Lack of appetite is a tough one, said Ms. Hultin. She recommended discussing appetite issues with the care team. “There may be medications for them to consider, or specific meal timing or feeding strategies to implement.” Consulting with a registered dietitian and also a speech therapist, who can assess swallowing, can also be helpful.

It’s also important to consider the stage of life. “There are some end-of-life considerations, depending on the situation, because a decline in eating and drinking can be a natural part of the end-of-life process. It's important to discuss this with a hospice care team, if this is the situation.”

Changes in taste

We know we have to eat to survive, but enjoying what we eat plays a big role in what we eat and how well we eat. Loss of taste or smell can be a real challenge, Ms. Hultin said.

She suggested reviewing medication to rule this out. “Assess that medications (sometimes referred to as ‘polypharmacy’ if there are many to be taken each day) are not overwhelming or contributing to loss of appetite, by discussing with the medical team and pharmacist.” Caregivers should avoid changing the diet too much, and should “definitely consider any culturally relevant foods that could be important to them.”

Experimenting with flavors may also be helpful.

While it may be tempting to just add salt to a meal that seems bland, using different herbs can have a significant effect on how a meal tastes. Don’t be afraid to try new-to-you herbs and different combinations. The NIH says that using lemon juice and vinegar can also boost flavor. A dietitian might also have suggestions on how to provide more flavorful meals.

How meals are prepared can also affect taste. The NIH recommends changing how they’re cooked: “Foods that are overcooked tend to have less flavor. Try cooking or steaming your vegetables for a shorter time, and see if that gives them a crunch that will help spark your interest.”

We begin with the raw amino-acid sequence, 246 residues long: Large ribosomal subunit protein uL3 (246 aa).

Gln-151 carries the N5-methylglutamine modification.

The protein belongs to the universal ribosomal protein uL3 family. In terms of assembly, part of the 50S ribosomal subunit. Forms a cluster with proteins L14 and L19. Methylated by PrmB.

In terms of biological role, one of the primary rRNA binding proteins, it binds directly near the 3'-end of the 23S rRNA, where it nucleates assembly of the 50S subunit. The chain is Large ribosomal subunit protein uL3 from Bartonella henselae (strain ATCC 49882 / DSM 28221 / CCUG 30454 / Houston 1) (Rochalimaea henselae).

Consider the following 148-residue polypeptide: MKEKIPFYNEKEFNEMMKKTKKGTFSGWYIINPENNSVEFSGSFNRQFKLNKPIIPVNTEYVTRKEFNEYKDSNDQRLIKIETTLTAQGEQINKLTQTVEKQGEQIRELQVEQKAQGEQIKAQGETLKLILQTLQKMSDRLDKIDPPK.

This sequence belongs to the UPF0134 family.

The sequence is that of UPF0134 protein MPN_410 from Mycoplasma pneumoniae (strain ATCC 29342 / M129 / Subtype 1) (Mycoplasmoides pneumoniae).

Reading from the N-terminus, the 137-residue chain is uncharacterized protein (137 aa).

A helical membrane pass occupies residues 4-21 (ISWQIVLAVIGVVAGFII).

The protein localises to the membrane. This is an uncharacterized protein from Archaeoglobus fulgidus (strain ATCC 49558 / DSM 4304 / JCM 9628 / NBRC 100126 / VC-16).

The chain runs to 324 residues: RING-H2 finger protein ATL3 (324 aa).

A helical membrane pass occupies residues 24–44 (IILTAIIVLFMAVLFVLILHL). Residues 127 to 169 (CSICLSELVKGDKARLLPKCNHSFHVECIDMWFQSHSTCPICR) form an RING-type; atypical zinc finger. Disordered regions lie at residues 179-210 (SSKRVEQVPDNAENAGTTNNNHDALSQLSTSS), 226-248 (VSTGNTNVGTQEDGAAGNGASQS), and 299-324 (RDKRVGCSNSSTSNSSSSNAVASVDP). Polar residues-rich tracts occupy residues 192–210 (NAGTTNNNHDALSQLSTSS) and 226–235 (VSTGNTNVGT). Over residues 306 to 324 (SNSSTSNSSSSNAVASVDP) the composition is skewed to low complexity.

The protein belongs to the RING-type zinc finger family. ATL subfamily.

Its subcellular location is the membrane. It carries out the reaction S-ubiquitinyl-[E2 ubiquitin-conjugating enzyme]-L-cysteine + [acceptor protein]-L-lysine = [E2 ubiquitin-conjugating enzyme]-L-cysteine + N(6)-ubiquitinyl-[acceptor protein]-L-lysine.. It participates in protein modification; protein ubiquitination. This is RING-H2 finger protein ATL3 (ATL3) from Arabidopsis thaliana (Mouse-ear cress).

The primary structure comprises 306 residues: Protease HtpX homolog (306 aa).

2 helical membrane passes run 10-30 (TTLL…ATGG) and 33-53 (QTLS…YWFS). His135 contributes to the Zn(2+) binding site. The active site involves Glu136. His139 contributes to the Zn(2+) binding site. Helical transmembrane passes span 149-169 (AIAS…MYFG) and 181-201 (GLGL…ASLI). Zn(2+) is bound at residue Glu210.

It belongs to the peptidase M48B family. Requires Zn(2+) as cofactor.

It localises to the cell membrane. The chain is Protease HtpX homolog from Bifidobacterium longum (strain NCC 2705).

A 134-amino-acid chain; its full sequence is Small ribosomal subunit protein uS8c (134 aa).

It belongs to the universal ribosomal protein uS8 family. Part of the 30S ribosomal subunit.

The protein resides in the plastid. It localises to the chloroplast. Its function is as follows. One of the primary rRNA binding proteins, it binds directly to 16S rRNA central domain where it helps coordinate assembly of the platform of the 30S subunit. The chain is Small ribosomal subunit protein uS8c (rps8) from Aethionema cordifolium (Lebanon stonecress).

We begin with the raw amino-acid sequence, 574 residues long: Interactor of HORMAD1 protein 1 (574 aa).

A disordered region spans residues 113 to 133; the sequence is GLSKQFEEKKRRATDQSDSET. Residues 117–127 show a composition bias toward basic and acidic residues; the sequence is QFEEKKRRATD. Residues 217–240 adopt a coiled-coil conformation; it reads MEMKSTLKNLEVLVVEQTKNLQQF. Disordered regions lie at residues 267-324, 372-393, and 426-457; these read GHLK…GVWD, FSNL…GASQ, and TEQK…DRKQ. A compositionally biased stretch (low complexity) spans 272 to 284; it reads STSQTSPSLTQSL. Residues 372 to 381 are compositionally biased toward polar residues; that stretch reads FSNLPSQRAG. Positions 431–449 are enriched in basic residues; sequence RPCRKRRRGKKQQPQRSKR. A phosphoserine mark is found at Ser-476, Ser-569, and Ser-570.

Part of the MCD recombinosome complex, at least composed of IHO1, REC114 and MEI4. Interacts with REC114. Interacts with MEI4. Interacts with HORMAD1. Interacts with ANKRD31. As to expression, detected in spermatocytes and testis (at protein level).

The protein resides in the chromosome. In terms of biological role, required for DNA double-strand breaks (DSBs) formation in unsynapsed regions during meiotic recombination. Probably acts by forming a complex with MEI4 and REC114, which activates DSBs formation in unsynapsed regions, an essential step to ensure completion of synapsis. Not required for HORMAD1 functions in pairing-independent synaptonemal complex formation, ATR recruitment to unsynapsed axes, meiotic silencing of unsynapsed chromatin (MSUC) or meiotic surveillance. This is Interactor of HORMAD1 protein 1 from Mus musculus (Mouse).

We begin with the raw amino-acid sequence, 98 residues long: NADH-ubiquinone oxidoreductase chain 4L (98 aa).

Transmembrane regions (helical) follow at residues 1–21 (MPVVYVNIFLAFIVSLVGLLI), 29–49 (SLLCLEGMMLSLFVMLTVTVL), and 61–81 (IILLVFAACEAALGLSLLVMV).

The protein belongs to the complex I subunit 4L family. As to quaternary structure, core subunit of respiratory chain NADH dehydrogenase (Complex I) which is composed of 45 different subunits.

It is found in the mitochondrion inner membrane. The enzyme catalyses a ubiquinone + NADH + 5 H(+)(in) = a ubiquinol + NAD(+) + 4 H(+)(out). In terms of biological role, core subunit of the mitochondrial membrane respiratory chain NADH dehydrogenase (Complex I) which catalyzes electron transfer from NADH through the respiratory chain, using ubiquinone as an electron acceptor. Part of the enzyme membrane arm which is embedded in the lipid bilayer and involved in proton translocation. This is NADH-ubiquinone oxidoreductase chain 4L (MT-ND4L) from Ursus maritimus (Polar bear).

Physical limitations

This problem may be more difficult to solve, but with some creativity, it may be possible to help a loved one eat healthier meals, despite physical limitations. An occupational therapist can make a home visit to help arrange the kitchen so it’s easier to navigate, or provide splints or special equipment to prepare or to enjoy a meal.

If it is difficult to shop, any grocery stores offer delivery services. They receive the list, fill the cart and then deliver the food. Other services can deliver orders on a regular basis.

If food prep is a problem, food plans or assistance, like Meals on Wheels, will cover a few meals a week. If eating itself is the issue – perhaps due to the tremors associated with Parkinson’s disease – these too might be solved with special tools.

Difficulty swallowing, called dysphagia, can cause a fear of choking. A speech therapist can assess chocking risk and provide tips on what to eat or drink, and the best ways to ensure someone eats enough.

“Individualization in nutrition care is key for older adults, and honoring their wishes with as liberalized a diet as possible is key,” Ms. Hultin said. “Think holistically – are finances or transportation a barrier? How's their mental health? Oral health? Are their medications blunting their intake? Are they getting enough physical activity, or physical or occupational therapy? There's a lot to consider with older adults' health, but it's worth the effort to keep them healthy and happy.”